Job Automation, the Robopocalypse, and Online Recruiting

The Robopocalypse is upon us! Robots are taking over jobs! Automation and algorithms will replace us! That’s the word on the street, anyway. (And by “street”, I mean my Twitter feed.)

Job automation is a real phenomenon happening right now, and it will change many industries, including online recruitment. But how? And will it change the roles of recruiters and job boards?


Background – Just What Are Those Robots Up To, Anyway?

First, let’s get the lay of the land. When we say “robots are taking over jobs”, do you picture some kind of cute, retro-futuristic world like The Jetsons where robots are just our helpful pals? Or maybe it’s a dystopia like The Matrix, where we’re at the mercy of artificial intelligence, serving the machines?

Science fiction aside, The Guardian cites a World Economic Forum report suggesting 7 million jobs are at risk of disappearing to due to new technologies, and the Bank of England’s chief economist who believes as many 15 million UK jobs are at risk in light of automation. Research from Oxford University suggests 47% of American jobs could disappear in the next two decades.

What type of jobs are disappearing? For a start, warehouse automation has been around for a while now, and it looks like that will only continue. Uber might be all the rage, but their drivers will likely be made obsolete by self-driving cars at some point. Loan officers, receptionists, legal assistants, and fast food workers are also among the most likely to be replaced. (There’s a short video documentary called “Humans Need Not Apply” that provides a broad overview of the automation phenomenon.)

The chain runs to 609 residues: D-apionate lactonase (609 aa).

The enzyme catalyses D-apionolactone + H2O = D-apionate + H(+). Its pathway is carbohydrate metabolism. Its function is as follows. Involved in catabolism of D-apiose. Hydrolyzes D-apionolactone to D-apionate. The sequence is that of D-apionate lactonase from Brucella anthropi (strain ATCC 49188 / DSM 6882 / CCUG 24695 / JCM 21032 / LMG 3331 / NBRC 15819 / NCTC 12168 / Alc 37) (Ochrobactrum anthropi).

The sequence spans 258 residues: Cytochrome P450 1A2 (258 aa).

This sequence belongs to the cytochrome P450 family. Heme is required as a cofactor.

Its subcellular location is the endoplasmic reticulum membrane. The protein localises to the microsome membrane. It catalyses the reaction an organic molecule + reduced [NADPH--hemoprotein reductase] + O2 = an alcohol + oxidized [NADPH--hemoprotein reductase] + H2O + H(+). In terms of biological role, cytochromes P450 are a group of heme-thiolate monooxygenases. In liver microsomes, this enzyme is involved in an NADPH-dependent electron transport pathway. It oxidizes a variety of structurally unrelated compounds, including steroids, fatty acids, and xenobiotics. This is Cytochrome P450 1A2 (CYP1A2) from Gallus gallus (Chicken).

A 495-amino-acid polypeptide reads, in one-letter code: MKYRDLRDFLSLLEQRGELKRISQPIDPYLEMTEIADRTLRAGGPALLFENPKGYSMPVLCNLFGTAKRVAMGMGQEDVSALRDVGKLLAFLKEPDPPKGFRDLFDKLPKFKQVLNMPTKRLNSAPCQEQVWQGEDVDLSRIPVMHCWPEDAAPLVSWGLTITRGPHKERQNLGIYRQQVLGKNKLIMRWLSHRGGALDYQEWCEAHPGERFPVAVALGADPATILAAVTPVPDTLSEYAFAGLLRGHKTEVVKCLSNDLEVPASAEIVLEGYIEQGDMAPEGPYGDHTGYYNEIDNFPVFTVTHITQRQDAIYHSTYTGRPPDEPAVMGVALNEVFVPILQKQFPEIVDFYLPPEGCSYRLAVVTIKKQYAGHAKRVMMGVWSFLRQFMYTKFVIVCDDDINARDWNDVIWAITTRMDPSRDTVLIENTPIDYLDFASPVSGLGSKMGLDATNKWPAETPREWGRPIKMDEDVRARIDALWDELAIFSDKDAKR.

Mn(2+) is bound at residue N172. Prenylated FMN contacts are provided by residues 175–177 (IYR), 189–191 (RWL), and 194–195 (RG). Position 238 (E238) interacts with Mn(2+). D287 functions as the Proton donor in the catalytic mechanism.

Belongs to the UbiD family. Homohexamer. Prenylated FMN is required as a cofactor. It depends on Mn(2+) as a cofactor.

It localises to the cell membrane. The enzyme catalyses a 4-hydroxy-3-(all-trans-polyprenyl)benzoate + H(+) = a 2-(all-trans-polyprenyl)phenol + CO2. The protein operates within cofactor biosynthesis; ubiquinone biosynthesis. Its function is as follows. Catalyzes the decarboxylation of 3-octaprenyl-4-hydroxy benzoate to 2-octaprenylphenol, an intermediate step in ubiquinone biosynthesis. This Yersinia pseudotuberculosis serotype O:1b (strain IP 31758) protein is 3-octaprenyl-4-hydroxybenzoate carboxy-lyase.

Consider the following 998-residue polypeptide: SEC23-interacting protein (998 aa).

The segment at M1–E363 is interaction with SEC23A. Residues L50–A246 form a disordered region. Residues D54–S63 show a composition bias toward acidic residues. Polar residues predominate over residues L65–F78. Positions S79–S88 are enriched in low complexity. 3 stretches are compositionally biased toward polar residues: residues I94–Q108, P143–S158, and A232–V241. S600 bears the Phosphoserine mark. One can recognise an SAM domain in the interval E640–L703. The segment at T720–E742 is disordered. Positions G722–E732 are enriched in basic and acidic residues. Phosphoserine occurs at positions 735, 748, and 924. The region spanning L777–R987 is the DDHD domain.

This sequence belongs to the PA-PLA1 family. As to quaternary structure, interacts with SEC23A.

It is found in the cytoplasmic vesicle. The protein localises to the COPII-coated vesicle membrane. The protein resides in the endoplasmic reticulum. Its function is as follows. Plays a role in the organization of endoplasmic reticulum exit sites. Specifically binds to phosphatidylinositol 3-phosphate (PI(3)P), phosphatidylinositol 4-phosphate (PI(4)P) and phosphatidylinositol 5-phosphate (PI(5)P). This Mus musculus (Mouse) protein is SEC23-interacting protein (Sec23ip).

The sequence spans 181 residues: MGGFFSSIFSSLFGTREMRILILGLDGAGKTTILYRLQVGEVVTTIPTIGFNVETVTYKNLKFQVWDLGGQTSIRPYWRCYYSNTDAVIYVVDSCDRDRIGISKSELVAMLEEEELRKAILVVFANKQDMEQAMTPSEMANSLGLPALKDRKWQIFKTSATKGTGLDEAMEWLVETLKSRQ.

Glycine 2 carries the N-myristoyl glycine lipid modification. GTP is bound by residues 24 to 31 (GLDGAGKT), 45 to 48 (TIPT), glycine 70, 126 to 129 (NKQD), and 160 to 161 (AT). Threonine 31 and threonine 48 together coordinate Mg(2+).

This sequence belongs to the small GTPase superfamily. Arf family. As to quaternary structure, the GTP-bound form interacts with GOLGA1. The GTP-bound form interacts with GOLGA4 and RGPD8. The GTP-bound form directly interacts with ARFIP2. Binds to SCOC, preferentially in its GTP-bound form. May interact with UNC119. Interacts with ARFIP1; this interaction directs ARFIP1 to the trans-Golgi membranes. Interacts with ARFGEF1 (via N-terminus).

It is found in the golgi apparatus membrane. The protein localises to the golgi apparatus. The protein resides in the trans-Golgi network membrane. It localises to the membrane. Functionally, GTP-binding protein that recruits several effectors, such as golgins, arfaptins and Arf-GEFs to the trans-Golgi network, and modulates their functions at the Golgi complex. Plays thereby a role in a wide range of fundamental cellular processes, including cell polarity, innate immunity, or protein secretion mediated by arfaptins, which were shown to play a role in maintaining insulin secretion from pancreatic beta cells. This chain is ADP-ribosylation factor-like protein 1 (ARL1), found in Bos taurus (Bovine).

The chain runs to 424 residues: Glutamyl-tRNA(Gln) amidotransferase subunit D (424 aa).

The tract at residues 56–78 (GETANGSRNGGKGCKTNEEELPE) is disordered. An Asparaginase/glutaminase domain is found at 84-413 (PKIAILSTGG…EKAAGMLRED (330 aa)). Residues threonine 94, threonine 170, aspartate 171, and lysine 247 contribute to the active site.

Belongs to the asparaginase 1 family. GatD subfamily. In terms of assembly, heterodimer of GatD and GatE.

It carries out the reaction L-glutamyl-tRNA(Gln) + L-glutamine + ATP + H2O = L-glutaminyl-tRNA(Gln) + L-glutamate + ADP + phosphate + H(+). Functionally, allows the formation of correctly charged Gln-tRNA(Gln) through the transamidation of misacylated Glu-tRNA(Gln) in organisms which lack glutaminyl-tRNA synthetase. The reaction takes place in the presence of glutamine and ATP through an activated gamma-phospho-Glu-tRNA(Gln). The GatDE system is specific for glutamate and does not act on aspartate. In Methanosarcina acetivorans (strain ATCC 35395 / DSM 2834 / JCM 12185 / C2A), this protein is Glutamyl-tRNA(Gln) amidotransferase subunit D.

Jobs are disappearing, but at the same time, new roles and jobs are being invented. According to that same WEF report from January of this year, 65% of kids entering primary school will wind up working in job roles that even exist right now.

Those numbers certainly hint at interesting challenges for the recruitment industry in the coming years. Which brings me to…

The Effect of Automation on the Recruiting Industry

We know that some jobs are disappearing, and new types of roles are emerging alongside developing technologies. Some might see these new roles as a case of digging one’s own grave – you’re busy hiring uniquely skilled workers to design and build technology that automates the old jobs, and then only a few workers are needed to run and maintain that technology, leaving fewer jobs for workers, and less business for recruiters.

The example I often have in the back of my head, is the case of Kodak vs Instagram. At its height, Kodak employed 145,300 people. When Instagram was acquired by Facebook in 2012, it was run by just 13 people. (Facebook had around 5,000 employees when the Kodak vs Instagram article was written two years ago, and Facebook has over a billion users.)

It takes fewer workers to run huge companies than it used to, but try competing for a job at Facebook. It’s harder than getting the clichéd McJob flipping burgers – and a robot might do
that better than you. Even Google, with its bountiful resources, has struggled through trial and error to discover an unpleasant truth: hiring people is hard work.